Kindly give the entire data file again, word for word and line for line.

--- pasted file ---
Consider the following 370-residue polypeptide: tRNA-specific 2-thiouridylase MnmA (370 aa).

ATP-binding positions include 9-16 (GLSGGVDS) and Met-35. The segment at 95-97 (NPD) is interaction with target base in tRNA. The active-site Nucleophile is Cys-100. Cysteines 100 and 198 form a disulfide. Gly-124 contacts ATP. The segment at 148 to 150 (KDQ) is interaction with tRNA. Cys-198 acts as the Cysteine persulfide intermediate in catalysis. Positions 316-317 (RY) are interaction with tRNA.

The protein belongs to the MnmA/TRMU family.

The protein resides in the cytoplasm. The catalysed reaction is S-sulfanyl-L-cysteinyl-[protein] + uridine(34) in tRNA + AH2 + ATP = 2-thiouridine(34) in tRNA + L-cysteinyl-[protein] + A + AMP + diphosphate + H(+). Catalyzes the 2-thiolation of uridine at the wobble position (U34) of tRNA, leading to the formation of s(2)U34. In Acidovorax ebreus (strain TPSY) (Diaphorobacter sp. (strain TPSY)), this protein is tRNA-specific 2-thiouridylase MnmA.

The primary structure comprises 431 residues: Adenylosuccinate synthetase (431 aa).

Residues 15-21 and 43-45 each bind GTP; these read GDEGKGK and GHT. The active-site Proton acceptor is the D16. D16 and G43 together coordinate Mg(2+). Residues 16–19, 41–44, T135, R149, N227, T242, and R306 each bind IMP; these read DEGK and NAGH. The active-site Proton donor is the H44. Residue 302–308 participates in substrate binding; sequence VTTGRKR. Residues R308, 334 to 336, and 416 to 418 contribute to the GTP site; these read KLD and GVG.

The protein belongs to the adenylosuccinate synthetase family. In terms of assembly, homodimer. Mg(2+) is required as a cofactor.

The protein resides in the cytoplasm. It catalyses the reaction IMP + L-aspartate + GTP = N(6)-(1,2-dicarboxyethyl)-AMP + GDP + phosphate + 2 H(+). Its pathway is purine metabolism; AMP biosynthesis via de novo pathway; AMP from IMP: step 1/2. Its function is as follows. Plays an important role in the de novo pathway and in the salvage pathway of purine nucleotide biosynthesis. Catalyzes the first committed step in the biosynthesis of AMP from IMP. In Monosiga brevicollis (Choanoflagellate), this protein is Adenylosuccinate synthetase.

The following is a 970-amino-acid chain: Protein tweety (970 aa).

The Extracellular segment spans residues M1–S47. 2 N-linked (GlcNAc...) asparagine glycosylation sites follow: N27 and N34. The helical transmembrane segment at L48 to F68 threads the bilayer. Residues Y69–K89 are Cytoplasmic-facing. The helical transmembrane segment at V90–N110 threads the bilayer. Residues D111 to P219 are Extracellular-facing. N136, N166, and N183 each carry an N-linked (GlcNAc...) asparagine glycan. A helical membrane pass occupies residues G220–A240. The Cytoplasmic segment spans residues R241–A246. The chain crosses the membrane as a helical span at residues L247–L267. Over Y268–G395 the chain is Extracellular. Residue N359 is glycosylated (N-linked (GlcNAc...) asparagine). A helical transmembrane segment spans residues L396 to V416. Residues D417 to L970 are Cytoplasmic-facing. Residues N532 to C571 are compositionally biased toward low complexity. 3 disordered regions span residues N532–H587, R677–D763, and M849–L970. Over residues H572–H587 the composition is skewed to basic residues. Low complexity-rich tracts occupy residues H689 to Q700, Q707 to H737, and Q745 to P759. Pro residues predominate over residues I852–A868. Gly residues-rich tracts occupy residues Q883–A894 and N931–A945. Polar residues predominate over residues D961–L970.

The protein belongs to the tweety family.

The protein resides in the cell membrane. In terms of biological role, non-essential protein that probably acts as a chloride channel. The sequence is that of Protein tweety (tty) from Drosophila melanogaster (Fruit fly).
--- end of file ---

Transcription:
Consider the following 370-residue polypeptide: tRNA-specific 2-thiouridylase MnmA (370 aa).

ATP-binding positions include 9-16 (GLSGGVDS) and Met-35. The segment at 95-97 (NPD) is interaction with target base in tRNA. The active-site Nucleophile is Cys-100. Cysteines 100 and 198 form a disulfide. Gly-124 contacts ATP. The segment at 148 to 150 (KDQ) is interaction with tRNA. Cys-198 acts as the Cysteine persulfide intermediate in catalysis. Positions 316-317 (RY) are interaction with tRNA.

The protein belongs to the MnmA/TRMU family.

The protein resides in the cytoplasm. The catalysed reaction is S-sulfanyl-L-cysteinyl-[protein] + uridine(34) in tRNA + AH2 + ATP = 2-thiouridine(34) in tRNA + L-cysteinyl-[protein] + A + AMP + diphosphate + H(+). Catalyzes the 2-thiolation of uridine at the wobble position (U34) of tRNA, leading to the formation of s(2)U34. In Acidovorax ebreus (strain TPSY) (Diaphorobacter sp. (strain TPSY)), this protein is tRNA-specific 2-thiouridylase MnmA.

The primary structure comprises 431 residues: Adenylosuccinate synthetase (431 aa).

Residues 15-21 and 43-45 each bind GTP; these read GDEGKGK and GHT. The active-site Proton acceptor is the D16. D16 and G43 together coordinate Mg(2+). Residues 16–19, 41–44, T135, R149, N227, T242, and R306 each bind IMP; these read DEGK and NAGH. The active-site Proton donor is the H44. Residue 302–308 participates in substrate binding; sequence VTTGRKR. Residues R308, 334 to 336, and 416 to 418 contribute to the GTP site; these read KLD and GVG.

The protein belongs to the adenylosuccinate synthetase family. In terms of assembly, homodimer. Mg(2+) is required as a cofactor.

The protein resides in the cytoplasm. It catalyses the reaction IMP + L-aspartate + GTP = N(6)-(1,2-dicarboxyethyl)-AMP + GDP + phosphate + 2 H(+). Its pathway is purine metabolism; AMP biosynthesis via de novo pathway; AMP from IMP: step 1/2. Its function is as follows. Plays an important role in the de novo pathway and in the salvage pathway of purine nucleotide biosynthesis. Catalyzes the first committed step in the biosynthesis of AMP from IMP. In Monosiga brevicollis (Choanoflagellate), this protein is Adenylosuccinate synthetase.

The following is a 970-amino-acid chain: Protein tweety (970 aa).

The Extracellular segment spans residues M1–S47. 2 N-linked (GlcNAc...) asparagine glycosylation sites follow: N27 and N34. The helical transmembrane segment at L48 to F68 threads the bilayer. Residues Y69–K89 are Cytoplasmic-facing. The helical transmembrane segment at V90–N110 threads the bilayer. Residues D111 to P219 are Extracellular-facing. N136, N166, and N183 each carry an N-linked (GlcNAc...) asparagine glycan. A helical membrane pass occupies residues G220–A240. The Cytoplasmic segment spans residues R241–A246. The chain crosses the membrane as a helical span at residues L247–L267. Over Y268–G395 the chain is Extracellular. Residue N359 is glycosylated (N-linked (GlcNAc...) asparagine). A helical transmembrane segment spans residues L396 to V416. Residues D417 to L970 are Cytoplasmic-facing. Residues N532 to C571 are compositionally biased toward low complexity. 3 disordered regions span residues N532–H587, R677–D763, and M849–L970. Over residues H572–H587 the composition is skewed to basic residues. Low complexity-rich tracts occupy residues H689 to Q700, Q707 to H737, and Q745 to P759. Pro residues predominate over residues I852–A868. Gly residues-rich tracts occupy residues Q883–A894 and N931–A945. Polar residues predominate over residues D961–L970.

The protein belongs to the tweety family.

The protein resides in the cell membrane. In terms of biological role, non-essential protein that probably acts as a chloride channel. The sequence is that of Protein tweety (tty) from Drosophila melanogaster (Fruit fly).